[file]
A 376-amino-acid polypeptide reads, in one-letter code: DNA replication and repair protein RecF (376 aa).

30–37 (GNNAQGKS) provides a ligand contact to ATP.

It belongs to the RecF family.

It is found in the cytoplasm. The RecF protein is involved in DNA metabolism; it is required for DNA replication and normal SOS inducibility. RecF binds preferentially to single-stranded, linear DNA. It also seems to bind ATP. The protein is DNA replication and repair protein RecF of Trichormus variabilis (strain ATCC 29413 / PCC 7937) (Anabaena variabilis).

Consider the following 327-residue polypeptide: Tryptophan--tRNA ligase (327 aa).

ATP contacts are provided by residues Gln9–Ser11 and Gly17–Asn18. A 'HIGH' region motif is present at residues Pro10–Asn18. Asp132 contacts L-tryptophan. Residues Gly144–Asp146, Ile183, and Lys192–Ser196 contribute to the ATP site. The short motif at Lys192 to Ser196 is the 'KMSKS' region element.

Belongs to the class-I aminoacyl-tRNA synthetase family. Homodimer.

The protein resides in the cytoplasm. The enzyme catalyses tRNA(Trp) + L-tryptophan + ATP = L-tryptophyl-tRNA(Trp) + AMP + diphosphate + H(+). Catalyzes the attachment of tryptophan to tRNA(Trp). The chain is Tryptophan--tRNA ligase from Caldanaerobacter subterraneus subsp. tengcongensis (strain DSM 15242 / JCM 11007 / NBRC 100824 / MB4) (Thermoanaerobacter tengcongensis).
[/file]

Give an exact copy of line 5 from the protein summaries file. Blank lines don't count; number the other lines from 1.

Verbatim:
Consider the following 327-residue polypeptide: Tryptophan--tRNA ligase (327 aa).